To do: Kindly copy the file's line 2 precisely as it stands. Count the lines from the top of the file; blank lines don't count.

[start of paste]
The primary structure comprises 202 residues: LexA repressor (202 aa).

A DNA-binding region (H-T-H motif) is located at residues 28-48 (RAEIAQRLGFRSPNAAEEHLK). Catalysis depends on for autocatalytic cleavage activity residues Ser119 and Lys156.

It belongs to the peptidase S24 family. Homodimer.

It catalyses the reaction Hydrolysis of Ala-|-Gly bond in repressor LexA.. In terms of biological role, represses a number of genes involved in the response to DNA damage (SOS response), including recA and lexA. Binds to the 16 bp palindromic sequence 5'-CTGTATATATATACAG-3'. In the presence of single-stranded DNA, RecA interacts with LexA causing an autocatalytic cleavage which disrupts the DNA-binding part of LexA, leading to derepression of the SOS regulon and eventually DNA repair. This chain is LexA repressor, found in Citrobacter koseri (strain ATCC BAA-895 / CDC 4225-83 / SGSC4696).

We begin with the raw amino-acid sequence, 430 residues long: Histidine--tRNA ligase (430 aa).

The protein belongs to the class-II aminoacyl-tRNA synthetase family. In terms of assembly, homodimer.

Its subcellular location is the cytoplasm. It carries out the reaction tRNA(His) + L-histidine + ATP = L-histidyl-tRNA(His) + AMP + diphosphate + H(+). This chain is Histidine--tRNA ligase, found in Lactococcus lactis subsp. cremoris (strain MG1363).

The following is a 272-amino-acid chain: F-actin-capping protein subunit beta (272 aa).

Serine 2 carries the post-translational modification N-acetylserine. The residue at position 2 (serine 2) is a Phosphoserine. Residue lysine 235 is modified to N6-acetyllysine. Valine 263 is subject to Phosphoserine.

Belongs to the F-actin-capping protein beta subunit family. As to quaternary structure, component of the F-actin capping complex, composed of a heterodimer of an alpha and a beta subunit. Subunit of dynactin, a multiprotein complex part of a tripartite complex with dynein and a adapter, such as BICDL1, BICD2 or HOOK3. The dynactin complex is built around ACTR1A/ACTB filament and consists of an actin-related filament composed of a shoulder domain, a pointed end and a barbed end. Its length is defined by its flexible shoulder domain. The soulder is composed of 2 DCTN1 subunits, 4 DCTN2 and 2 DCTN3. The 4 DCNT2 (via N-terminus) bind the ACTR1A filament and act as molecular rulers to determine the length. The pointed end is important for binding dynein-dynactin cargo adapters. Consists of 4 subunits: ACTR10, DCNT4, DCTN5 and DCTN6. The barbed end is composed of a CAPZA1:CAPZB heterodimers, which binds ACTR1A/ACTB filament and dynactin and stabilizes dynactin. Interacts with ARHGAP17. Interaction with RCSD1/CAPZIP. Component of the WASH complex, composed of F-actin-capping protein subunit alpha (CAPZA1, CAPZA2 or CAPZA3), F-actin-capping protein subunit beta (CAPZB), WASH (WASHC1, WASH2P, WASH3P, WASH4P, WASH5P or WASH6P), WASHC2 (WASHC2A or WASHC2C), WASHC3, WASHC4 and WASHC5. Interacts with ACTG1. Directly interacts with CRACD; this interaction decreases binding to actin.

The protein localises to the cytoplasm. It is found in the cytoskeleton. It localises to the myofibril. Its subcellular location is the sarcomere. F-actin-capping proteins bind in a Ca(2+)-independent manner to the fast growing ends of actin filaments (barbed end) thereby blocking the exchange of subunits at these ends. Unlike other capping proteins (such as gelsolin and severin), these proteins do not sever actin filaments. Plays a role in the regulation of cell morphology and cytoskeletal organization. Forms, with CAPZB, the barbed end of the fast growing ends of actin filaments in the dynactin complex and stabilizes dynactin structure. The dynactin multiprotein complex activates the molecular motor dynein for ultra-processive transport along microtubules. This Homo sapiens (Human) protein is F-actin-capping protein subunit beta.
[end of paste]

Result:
A DNA-binding region (H-T-H motif) is located at residues 28-48 (RAEIAQRLGFRSPNAAEEHLK). Catalysis depends on for autocatalytic cleavage activity residues Ser119 and Lys156.